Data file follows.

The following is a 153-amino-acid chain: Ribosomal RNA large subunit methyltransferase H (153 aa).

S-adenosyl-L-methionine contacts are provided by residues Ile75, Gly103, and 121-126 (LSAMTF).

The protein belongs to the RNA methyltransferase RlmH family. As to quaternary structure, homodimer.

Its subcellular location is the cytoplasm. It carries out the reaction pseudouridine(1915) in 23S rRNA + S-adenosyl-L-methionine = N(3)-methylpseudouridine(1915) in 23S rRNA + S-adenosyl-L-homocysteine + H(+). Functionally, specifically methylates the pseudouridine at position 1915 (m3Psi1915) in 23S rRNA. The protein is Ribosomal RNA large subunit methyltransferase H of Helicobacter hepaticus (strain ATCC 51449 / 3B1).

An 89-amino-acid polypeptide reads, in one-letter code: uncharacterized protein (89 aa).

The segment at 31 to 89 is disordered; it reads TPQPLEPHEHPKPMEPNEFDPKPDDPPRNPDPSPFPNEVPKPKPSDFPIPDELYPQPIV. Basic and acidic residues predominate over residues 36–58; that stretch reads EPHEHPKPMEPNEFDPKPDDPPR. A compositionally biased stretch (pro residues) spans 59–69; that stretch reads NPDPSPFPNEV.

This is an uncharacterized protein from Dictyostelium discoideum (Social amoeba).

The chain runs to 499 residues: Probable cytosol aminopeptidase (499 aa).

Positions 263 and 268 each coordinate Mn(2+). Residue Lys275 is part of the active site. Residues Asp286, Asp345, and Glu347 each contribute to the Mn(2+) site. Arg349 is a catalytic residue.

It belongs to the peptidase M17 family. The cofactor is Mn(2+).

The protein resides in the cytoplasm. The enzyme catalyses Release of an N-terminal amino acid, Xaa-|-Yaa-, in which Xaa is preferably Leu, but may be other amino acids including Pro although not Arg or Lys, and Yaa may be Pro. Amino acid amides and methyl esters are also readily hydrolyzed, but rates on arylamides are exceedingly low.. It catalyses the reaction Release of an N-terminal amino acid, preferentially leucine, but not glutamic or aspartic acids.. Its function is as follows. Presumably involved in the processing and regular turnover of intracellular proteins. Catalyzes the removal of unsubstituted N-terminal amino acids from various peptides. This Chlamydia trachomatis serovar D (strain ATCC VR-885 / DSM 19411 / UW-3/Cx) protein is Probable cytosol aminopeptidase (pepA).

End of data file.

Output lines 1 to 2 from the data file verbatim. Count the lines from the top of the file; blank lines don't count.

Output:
The following is a 153-amino-acid chain: Ribosomal RNA large subunit methyltransferase H (153 aa).

S-adenosyl-L-methionine contacts are provided by residues Ile75, Gly103, and 121-126 (LSAMTF).